KARACHI: The last weekend couldn’t have had a more shocking turn. Bollywood legend Sridevi’s unexpected passing due to heart attack on Saturday night stunned the world, leaving everyone to mourn her loss and celebrate her decades-long career and life. She was 54.

Starting her career as a child actor, then going on to become Bollywood’s first female superstar and one of the most loved actresses of all time, Sridevi was dubbed as the Meryl Streep of the subcontinent and drew comparisons to Audrey Hepburn with her disarming charm. She was also one of the very few who had made a successful and impeccable comeback (with English Vinglish in 2012) to cinema after a long break.

After starring in Tamil, Telugu, Malayalam and Kannada films, she gained widespread attention in Hindi cinema in the 70s and 80s and was part of numerous classics such as Himmatwala (1983), Sadma (1983) Mr India (1987), Chandni (1989), Chaalbaaz (1989), and many more.

Speaking with The Express Tribune, Ahsan Khan said it’s a huge loss for everyone and he was shocked by the news. “I spoke to her about three months ago. I called her and told her I was a huge fan and she was extremely polite and humble. I thanked her for working with Pakistani actors in India and treating them well. Like many others, she was my childhood crush. I am in my 30s now and she was still one of the most beautiful women,” he said. “Apart from her beauty, I think she was the actress of her time. Her body of work is unparalleled. She had everything an actress wants.”

He said Sridevi’s loss was a shock for him. “She had this amazing aura and was so graceful, and she maintained it all her life. I would even say she was bigger than Madhuri Dixit or Meryl Streep. After Michael Jackson, Sridevi’s death has affected me the most. I feel like one of our own has passed away.”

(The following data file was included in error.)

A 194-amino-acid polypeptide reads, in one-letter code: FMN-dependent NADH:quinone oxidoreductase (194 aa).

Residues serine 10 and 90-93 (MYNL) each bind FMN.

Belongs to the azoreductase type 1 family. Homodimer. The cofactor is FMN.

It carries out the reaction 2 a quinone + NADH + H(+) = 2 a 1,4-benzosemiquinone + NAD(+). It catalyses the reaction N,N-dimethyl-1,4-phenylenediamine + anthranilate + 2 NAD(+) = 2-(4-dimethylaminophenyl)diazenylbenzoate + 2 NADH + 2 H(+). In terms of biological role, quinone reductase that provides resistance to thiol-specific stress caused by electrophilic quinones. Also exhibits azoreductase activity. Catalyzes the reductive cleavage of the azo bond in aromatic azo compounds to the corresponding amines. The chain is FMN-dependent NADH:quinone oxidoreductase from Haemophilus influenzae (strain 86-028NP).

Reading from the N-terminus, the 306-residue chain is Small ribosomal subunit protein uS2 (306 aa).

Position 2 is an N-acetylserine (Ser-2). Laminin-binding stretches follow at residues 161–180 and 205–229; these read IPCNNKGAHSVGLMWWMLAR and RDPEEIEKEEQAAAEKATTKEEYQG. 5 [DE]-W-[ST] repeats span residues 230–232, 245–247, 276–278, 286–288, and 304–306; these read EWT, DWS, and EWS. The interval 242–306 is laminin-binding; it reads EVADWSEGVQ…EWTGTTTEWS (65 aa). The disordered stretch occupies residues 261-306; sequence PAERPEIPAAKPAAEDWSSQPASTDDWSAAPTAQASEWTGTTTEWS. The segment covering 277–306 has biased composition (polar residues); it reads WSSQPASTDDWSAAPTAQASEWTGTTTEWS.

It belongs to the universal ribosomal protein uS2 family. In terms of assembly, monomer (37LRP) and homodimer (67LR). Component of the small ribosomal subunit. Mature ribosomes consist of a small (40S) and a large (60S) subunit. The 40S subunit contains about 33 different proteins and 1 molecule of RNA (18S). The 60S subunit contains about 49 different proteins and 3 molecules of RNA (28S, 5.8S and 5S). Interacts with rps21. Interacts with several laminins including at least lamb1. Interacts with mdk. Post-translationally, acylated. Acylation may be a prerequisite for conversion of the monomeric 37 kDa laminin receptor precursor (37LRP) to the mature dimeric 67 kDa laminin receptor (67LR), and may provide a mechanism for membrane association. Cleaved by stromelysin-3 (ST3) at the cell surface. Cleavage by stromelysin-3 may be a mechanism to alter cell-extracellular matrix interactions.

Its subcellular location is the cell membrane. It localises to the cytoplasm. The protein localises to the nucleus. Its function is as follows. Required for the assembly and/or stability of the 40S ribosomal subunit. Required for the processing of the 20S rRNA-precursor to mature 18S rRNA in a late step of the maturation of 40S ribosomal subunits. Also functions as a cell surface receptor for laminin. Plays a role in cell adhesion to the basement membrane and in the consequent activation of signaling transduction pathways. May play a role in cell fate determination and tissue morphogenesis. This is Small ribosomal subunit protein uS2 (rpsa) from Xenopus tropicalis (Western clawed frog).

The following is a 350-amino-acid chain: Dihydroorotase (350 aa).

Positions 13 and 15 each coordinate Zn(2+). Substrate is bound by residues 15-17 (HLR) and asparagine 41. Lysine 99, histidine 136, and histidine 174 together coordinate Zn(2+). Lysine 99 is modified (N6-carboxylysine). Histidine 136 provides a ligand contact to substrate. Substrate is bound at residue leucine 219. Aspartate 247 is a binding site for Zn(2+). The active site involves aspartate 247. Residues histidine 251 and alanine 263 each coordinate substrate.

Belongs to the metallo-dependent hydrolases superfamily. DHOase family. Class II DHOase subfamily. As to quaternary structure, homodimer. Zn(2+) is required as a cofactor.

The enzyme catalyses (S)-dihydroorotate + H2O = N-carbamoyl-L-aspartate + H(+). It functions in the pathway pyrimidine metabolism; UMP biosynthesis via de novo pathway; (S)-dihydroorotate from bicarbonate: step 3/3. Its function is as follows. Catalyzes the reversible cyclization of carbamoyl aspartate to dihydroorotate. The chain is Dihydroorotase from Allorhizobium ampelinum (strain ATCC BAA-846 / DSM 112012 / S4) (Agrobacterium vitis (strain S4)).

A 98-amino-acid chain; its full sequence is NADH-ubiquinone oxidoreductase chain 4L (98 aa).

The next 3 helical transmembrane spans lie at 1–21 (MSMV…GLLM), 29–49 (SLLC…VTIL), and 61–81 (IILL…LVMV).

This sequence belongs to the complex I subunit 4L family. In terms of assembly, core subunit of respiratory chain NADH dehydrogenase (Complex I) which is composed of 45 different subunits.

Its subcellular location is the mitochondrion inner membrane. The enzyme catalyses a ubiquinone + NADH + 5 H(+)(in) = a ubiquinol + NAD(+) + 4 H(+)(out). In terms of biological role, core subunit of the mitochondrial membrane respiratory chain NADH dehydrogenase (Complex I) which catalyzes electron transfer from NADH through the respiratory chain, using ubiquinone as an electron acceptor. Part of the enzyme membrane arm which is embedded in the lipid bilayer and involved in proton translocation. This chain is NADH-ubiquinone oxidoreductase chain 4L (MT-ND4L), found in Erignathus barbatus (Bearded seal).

Ahmed Ali Butt said, “Ever since I was a kid, I’ve been watching her films and it’s obviously a tragic news to hear of her passing. But it is the circle of life and what’s important is what one is remembered for after death. She had an amazing body of work and she has left behind a legacy. She will live on, and that’s the best thing for an artist: immortality through their work.”

In an age where the mystery and the mystique of stars is lost, and the different kinds of media have all but exposed every part of their lives, the Hawa Hawaaii wonder woman maintained the secrecy of her life. She was an introvert who became this magnificent artist when the camera started rolling. Even after a 15-year gap, she returned and showed why she was the first female superstar of India and that she could give any current top star today a run for their money.

End of an era’ may be a cliched term thrown around for many, but it is befitting in Sridevi’s case. She not only transcended borders and nationalities and industries, but she did it all silently letting her work speak for itself. And as Butt said, immortality through their work is all an artist can ask for. The Bollywood icon’s passing is surely an irrecoverable loss to the world and her family, but more than any other time, it’s also a reminder of her immortality.